Those go into the fridge to chill, and also to give you time to get the chocolate ready, which is just baking chocolate (or chocolate chips if you prefer) melted and mixed with a dash of oil to keep it from being too thick.

Once the little discs are chilled, then you get to make a ginormous mess. Um. I mean, you dip them in chocolate, and unsuccessfully avoid getting it everywhere. Or maybe that’s just me.

Those go back into the fridge to chill, and when they’re done, you have peppermint patties!

Verdict: These are delicious and taste just like a York Peppermint Patty, except that they’re more…uh…rustically shaped. They should be stored in the fridge, so the chocolate doesn’t melt.

Making a thing a day for Thingadailies.

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Today is National Cream Cheese Brownie Day, but I’m not actually going to talk about that, because there won’t be any of those in this house. Not that I have any issues with Cream Cheese Brownies – they are quite tasty – but because today was this month’s #BakingSisters day, so instead of doing the National Day thing, we made mini Swiss rolls.

Originally we were going to use this recipe, which was used in a Technical Bake in the most recent season of Great British Bake Off, but then I went a-Googling, and found some other options, and so instead, I used the cake from this recipe, and the filling and ganache from this one. I do love peppermint and the thought of peppermint cream inside tiny little chocolate cakes sounded delightful but that was going to end up as an awful lot of peppermint for the weekend (spoilers!), so I went with peanut butter instead.

My pastry-chef-by-training sister recommended that a sponge would be a better option than the cake we’re more familiar with in America, so we started with that. You mix eggs and sugar over a double boiler until the sugar is dissolved, and then decant that into a mixer and whip until it’s pale yellow and fluffy. Then you carefully fold in a mix of flour, cocoa, and salt, and also some melted butter.

I was *so* careful when folding (I’ve seen enough people on GBBO fold too quickly and lose all their volume) but my batter still shrunk a lot by the time I was done, so maybe I didn’t get the egg and sugar mix whipped enough to start with. Who knows!

Next you spread the batter out into prepared sheet pans (covered with parchment paper and then greased and sprinkled with cocoa powder). Here is mine.

It looks kind of sad. My sisters was a much lighter color and filled her sheet to the rim, so clearly one of us had a misstep, and considering which of us has had prior training, I’m guessing it was me!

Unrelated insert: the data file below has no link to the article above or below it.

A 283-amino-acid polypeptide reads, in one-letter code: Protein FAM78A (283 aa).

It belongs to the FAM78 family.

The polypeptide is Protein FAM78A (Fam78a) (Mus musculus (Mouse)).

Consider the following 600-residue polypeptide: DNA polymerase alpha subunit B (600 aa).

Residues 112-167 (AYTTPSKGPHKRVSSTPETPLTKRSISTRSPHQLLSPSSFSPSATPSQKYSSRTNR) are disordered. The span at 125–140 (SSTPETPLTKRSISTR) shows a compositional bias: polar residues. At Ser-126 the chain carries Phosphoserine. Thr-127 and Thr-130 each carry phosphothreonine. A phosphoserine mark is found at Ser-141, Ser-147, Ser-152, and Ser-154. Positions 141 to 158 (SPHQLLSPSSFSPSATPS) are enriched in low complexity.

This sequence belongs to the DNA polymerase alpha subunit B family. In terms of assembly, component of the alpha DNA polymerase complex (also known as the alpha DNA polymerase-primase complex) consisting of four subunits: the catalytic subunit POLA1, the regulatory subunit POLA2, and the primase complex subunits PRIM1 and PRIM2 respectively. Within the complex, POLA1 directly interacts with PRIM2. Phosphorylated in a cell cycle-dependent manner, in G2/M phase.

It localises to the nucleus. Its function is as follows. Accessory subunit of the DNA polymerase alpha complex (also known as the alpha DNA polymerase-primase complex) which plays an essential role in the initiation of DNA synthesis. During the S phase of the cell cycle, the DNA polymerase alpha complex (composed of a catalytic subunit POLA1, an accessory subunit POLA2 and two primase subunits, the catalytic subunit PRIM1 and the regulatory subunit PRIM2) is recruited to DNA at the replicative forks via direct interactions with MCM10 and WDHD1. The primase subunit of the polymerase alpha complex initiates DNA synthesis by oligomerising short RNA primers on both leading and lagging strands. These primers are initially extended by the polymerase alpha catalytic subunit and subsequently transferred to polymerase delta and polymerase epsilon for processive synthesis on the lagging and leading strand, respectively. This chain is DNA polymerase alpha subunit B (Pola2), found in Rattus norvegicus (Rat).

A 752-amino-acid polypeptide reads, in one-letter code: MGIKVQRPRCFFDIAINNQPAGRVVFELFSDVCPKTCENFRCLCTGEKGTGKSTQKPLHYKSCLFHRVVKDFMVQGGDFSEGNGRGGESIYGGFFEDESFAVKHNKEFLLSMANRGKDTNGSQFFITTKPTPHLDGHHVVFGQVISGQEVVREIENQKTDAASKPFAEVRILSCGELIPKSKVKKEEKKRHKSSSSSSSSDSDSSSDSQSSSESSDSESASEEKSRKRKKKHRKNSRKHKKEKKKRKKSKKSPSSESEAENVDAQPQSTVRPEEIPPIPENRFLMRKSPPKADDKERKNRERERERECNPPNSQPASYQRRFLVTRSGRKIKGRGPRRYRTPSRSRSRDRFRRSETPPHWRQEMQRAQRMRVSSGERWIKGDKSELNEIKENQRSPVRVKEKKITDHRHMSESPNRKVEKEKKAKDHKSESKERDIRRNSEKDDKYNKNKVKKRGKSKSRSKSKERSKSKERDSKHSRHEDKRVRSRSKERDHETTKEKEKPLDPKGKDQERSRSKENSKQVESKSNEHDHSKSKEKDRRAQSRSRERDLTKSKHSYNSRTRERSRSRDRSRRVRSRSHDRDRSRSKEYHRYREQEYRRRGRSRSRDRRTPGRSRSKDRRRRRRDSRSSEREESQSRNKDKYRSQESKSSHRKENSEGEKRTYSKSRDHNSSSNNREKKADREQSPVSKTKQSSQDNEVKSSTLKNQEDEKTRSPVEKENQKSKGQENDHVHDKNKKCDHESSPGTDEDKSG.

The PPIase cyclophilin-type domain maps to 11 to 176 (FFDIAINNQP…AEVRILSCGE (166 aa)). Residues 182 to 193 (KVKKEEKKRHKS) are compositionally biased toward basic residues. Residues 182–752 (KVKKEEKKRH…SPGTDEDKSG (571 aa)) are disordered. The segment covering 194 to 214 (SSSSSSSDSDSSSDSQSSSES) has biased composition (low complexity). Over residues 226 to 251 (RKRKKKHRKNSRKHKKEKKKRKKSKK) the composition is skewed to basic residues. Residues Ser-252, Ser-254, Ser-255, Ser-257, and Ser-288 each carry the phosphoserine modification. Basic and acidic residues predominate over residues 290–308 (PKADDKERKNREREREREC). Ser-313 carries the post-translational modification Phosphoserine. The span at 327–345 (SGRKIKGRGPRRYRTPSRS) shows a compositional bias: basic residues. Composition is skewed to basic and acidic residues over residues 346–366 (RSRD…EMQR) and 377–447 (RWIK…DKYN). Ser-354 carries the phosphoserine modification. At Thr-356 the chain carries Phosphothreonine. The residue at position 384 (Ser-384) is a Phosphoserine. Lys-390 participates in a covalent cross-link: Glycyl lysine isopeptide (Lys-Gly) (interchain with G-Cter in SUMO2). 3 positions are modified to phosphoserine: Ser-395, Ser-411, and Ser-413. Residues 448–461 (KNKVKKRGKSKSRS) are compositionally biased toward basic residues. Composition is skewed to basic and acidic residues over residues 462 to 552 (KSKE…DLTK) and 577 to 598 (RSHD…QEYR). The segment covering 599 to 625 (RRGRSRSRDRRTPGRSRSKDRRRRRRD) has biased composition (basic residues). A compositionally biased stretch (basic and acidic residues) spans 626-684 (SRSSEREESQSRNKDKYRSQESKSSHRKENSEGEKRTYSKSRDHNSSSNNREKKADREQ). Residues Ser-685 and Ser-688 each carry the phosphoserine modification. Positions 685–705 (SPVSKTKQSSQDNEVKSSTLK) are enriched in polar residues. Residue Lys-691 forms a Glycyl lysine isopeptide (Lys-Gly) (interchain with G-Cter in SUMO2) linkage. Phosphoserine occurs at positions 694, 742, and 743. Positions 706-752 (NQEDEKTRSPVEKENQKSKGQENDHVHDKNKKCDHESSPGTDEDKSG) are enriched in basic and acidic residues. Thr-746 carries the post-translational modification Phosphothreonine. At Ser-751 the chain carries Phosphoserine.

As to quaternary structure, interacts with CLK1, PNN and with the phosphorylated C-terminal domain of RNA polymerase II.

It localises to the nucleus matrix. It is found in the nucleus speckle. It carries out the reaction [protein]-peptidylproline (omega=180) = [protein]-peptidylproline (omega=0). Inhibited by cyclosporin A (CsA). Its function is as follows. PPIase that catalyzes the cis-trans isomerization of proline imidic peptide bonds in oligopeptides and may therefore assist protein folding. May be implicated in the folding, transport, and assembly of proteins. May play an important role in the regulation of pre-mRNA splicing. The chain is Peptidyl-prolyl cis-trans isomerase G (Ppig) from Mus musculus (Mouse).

Then it goes into the oven and bakes for 6 minutes, and as soon as it’s out, you immediately dump it out of the pan onto a clean kitchen towel that’s been sprinkled with cocoa powder. Hah. My sister was frantically warning me ‘cut the corners!’ so the cake wouldn’t stick to the pan, but, uh, see above for why that was not remotely an issue for my cake.

After it’s onto the dish towel, you roll it up right away, apparently so that the cake then has the ‘memory’ of the roll once it’s cooled. Which sounds really really weird to say but totally works.

While that cooled on the counter, then we made the fillings. My sister made two fillings – one peanut butter and one caramel, but I stuck with just the peanut butter filling, which is really just peanut butter buttercream. It is, by the way, insanely delicious and I was a Very Loving Wife when I let Richard lick the whisk attachment after I was done instead of keeping it all to myself, even though I was VERY VERY tempted.

So once the cake is cooled, then you unroll it, *carefully*, and fill it. Because we were making tiny rolls, we first cut the cake into quarters, and then filled each one individually and rolled those up. I did not, for some bizarre reason, take a picture of them pre-rolled, but here they are, after being rolled up, and before going into the freezer to chill.

I am quite pleased to report that there was minimal cracking on any of my rolls! I know this is an issue because every time there is a rolled cake challenge on GBBO, someone has a massive cracking failure, so hooray for the lack thereof! Also, if some pieces fell off the ends, well quality control is important and the cake tasted quite fine.

After the cakes were chilled enough that the filling was firm inside, then we cut them into pieces.

Aren’t they pretty? I totally didn’t make sure to turn them all so that the nicer side face the camera, nope, not at all.

The final step was ganache, so we heated up cream (or in my case half and half, because that’s what I had in the fridge) and poured that over chocolate and corn syrup, and whisked that together until it was smooth and lovely, and then poured it over the little cakes.